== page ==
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Encyclopedia > NCAA basketball tournament selection process

The selection process for College Basketball's NCAA Men's Division I Basketball Championship determines which 65 teams will enter the tournament, known as March Madness, and where they will be seeded and placed in the bracket. It is done by a special selection committee appointed by the NCAA. Thirty teams have automatic bids by winning their conference tournament; the Ivy League regular-season champion receives an automatic bid because the Ivy League has no conference tournament [1]. Therefore, only 34 teams (the at-large bids) rely on the selection committee to secure them a spot in the tournament. The selection process primarily takes place on Selection Sunday and the days leading up to it. Selection Sunday is also when the brackets and seeds are released to the public. Game between Illinois State Redbirds & Ball State Cardinals, February 17, 2007 in an ESPN Bracketbuster contest. ... This article is about NCAA Mens Division I Basketball Championship. ... Disambiguation: March Madness comes from the phrase Mad as a March Hare. In England, the phrase March Madness may refer to wasteful spending at the end of a budget year. ... NCAA redirects here. ... Automatic bid is a term generally used to describe a bid or berth to a tournament, granted based on performance in prior competition, and not based on subjective picking (see: At-large bid). ... A Conference Tournament in college basketball is a tournament held at the end of the the regular season to determine a conference tournament champion. ... For other uses, see Ivy League (disambiguation). ... At-large bids is a term used to refer to bids or berths in a sporting tournament granted by invitation, not by right. ...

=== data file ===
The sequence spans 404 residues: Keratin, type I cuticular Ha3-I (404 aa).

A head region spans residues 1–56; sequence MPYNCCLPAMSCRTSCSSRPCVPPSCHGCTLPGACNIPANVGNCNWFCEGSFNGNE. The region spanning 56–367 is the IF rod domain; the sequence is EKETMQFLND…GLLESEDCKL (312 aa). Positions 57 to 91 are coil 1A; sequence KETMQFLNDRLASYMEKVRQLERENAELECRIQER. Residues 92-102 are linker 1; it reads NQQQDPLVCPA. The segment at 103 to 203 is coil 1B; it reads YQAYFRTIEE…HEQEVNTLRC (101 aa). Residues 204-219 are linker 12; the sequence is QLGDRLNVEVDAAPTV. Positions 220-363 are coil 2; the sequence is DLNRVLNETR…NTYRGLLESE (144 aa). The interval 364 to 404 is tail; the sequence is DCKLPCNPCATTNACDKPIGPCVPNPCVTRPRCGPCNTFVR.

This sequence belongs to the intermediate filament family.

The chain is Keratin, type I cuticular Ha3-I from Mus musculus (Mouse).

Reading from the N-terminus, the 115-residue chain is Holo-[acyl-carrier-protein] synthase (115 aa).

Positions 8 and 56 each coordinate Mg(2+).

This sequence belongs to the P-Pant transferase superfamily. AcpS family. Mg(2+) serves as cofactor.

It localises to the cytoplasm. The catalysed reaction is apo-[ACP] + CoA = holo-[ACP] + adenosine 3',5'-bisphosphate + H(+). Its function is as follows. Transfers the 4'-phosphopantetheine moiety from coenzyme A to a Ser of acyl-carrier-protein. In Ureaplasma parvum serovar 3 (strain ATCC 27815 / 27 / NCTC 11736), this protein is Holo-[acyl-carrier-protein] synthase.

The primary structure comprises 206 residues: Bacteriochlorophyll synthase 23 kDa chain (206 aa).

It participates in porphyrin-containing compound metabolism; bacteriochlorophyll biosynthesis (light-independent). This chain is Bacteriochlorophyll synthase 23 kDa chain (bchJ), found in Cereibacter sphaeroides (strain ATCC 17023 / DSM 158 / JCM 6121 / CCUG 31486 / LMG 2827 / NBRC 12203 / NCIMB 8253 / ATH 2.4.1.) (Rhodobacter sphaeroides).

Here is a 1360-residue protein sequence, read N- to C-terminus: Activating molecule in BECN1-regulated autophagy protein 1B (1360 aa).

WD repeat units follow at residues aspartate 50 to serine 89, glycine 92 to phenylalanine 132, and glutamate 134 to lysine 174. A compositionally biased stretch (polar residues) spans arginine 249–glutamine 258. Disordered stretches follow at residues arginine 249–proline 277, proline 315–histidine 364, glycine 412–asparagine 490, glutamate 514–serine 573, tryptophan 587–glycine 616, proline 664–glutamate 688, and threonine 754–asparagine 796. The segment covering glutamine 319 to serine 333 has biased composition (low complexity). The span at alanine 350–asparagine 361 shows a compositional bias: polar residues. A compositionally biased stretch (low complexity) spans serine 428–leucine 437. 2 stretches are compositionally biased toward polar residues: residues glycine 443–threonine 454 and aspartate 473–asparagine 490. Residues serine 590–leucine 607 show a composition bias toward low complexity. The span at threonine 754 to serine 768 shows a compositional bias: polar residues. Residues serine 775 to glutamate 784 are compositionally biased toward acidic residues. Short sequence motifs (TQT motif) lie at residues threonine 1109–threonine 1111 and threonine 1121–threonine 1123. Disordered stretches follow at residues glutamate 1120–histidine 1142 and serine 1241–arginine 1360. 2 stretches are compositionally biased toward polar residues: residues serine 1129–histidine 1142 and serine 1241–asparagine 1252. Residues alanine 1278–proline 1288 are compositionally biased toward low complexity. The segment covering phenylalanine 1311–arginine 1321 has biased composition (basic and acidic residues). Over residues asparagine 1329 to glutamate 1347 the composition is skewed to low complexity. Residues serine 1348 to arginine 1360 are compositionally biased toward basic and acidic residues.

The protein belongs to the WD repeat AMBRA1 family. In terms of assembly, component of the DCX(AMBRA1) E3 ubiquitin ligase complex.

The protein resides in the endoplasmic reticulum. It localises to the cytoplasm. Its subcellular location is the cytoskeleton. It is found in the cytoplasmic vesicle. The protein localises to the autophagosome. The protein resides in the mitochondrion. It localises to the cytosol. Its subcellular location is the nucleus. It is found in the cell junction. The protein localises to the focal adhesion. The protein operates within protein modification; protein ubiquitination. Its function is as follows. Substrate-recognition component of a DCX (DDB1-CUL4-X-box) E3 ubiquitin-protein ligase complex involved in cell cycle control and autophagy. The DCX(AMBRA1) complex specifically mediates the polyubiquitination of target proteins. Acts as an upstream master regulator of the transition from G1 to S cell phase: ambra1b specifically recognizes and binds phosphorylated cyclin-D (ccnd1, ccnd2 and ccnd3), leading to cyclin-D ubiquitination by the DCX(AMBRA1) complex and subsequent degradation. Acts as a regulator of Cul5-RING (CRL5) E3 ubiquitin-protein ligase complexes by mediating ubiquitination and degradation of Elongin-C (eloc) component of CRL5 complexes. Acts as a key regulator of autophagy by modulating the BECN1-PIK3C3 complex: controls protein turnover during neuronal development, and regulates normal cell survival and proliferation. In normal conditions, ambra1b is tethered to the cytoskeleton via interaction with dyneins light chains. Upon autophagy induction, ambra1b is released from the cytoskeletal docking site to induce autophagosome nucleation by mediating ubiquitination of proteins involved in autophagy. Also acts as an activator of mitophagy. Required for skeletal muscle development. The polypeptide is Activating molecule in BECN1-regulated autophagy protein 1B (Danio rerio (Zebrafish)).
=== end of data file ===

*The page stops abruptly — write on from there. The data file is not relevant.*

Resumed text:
The procedure is virtually identical for the NCAA Women's Division I Basketball Championship except that there is no play-in game. There are 33 at-large bids in the women's tournament, for a total of 64 teams, and selections are announced the following day, or Selection Monday. The NCAA Womens Division I Championship is an annual basketball tournament for women. ... The Play-In Game (officially known as the Opening Round) of the NCAA Mens Division I Basketball Championship is the first game of the tournament, played between the two last-seeded (i. ...

Contents

The selection committee

The ten-member [1] selection committee is made up of athletic directors and conference commissioners throughout Division I men's and women's basketball. The committee is chosen to ensure that conferences from around the country, both major and mid-major conferences are represented. Generally the men's selection committee consists of all men, and the women's selection committee consists of all women, although Judy Rose, the athletic director at Charlotte, was the men's committee chair in 2001. Currently Richard Ensor, the Commissioner of the Metro Atlantic Athletic Conference, serves on the women's committee. Committee members must leave the room when their own school (or schools, in the case of the conference commissioners) is being discussed, although they may answer factual questions (about injuries, etc.) if asked. An athletic director may be present when other schools from his or her conference are discussed, but he or she may only speak if asked. The Charlotte 49ers is the name for all of the intercollegiate athletic teams that play for the University of North Carolina at Charlotte. ...